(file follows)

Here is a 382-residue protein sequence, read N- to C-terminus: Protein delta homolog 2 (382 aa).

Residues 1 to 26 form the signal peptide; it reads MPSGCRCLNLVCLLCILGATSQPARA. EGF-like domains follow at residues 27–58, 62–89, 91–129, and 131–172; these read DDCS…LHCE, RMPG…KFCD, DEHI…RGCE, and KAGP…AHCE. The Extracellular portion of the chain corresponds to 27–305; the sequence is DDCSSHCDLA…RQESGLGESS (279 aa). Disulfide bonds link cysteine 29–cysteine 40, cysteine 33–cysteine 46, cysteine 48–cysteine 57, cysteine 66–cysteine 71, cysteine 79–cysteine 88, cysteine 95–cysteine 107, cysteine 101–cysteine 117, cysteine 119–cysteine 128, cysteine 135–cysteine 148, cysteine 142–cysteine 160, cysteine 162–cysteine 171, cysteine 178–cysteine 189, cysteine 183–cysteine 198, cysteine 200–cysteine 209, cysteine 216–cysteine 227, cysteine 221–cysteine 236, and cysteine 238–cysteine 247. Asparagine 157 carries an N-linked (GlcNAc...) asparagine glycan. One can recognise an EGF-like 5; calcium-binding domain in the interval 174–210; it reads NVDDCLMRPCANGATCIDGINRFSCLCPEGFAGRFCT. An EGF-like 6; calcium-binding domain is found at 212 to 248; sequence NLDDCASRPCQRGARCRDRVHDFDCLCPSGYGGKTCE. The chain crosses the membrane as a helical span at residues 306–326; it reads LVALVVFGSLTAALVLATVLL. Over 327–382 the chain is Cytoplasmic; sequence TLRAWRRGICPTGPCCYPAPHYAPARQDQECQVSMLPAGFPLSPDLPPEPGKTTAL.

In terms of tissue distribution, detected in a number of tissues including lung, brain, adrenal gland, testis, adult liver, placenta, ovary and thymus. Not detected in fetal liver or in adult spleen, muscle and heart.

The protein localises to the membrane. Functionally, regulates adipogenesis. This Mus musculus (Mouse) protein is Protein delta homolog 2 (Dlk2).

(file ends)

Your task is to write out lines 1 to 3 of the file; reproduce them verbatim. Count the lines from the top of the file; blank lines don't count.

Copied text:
Here is a 382-residue protein sequence, read N- to C-terminus: Protein delta homolog 2 (382 aa).

Residues 1 to 26 form the signal peptide; it reads MPSGCRCLNLVCLLCILGATSQPARA. EGF-like domains follow at residues 27–58, 62–89, 91–129, and 131–172; these read DDCS…LHCE, RMPG…KFCD, DEHI…RGCE, and KAGP…AHCE. The Extracellular portion of the chain corresponds to 27–305; the sequence is DDCSSHCDLA…RQESGLGESS (279 aa). Disulfide bonds link cysteine 29–cysteine 40, cysteine 33–cysteine 46, cysteine 48–cysteine 57, cysteine 66–cysteine 71, cysteine 79–cysteine 88, cysteine 95–cysteine 107, cysteine 101–cysteine 117, cysteine 119–cysteine 128, cysteine 135–cysteine 148, cysteine 142–cysteine 160, cysteine 162–cysteine 171, cysteine 178–cysteine 189, cysteine 183–cysteine 198, cysteine 200–cysteine 209, cysteine 216–cysteine 227, cysteine 221–cysteine 236, and cysteine 238–cysteine 247. Asparagine 157 carries an N-linked (GlcNAc...) asparagine glycan. One can recognise an EGF-like 5; calcium-binding domain in the interval 174–210; it reads NVDDCLMRPCANGATCIDGINRFSCLCPEGFAGRFCT. An EGF-like 6; calcium-binding domain is found at 212 to 248; sequence NLDDCASRPCQRGARCRDRVHDFDCLCPSGYGGKTCE. The chain crosses the membrane as a helical span at residues 306–326; it reads LVALVVFGSLTAALVLATVLL. Over 327–382 the chain is Cytoplasmic; sequence TLRAWRRGICPTGPCCYPAPHYAPARQDQECQVSMLPAGFPLSPDLPPEPGKTTAL.

In terms of tissue distribution, detected in a number of tissues including lung, brain, adrenal gland, testis, adult liver, placenta, ovary and thymus. Not detected in fetal liver or in adult spleen, muscle and heart.